Measuring employee engagement gets easier with help from your teams
As Jacob Morgan writes for Inc, engagement is concerned with effects, not causes. All the benefits of its presence and the detriments of its absence are expressed in big-picture terms (e.g. revenue, productivity, job satisfaction). The way Gallup reports engagement from a global and national vantage point, and even the way annual surveys diagnose engagement for the whole company is reflective of this. But these national issues are acutely felt on a local level–the teams and departments that make up the organization–and they’re best treated there too.
That’s ultimately why you need to build relationships with your department heads, managers, HR business partners, and other team leaders. At the end of the day, changes must be made at the functional and team level, and these are the people that will be making them.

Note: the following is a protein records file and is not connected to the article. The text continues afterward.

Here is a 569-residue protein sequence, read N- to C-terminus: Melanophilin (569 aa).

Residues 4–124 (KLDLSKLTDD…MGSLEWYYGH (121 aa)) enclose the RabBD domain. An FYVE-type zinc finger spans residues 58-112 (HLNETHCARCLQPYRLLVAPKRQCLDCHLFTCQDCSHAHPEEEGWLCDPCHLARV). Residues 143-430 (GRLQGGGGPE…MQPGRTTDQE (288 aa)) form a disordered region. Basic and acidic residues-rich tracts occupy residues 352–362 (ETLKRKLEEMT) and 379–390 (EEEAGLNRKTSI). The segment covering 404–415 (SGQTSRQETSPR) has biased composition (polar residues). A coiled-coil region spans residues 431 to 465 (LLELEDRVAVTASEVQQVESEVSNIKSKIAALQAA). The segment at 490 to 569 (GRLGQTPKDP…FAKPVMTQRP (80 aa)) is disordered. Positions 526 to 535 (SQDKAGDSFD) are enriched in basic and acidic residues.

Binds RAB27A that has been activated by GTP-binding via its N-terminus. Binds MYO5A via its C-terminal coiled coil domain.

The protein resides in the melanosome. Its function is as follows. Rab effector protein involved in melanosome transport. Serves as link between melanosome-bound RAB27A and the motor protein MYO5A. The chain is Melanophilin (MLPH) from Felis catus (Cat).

It starts with communication. You already know engagement is an issue, so now’s the time to check-in with the leadership beneath you. Set up regular meetings to take the temperature of their teams. Anyone who is managing people needs to become comfortable with the process of identifying employees who have issues, and working constructively to solve them. Here’s a quick list of items that you should consider in these conversations:
- What is and isn’t working well with your processes and workflow?
- How are the dynamics between individual team members?
- How are you making yourself available to the members of your team?
- Are there ways you can promote better team-building opportunities?
- How can you support these teams with better options for growth and development?
- Are there any team members whose work deserves to be recognized?
This is a process of self-examination that is just as much an opportunity for you to provide valuable feedback to your direct reports as it for them to provide it to you. Over time through these conversations, you’ll discover ways to better support your direct reports as they will their teams, and eventually identify the roots of disengagement. You may even find that there is no singular variety of disengagement that afflicts your organization. Rather different teams and departments may have differing, often idiosyncratic needs for engagement.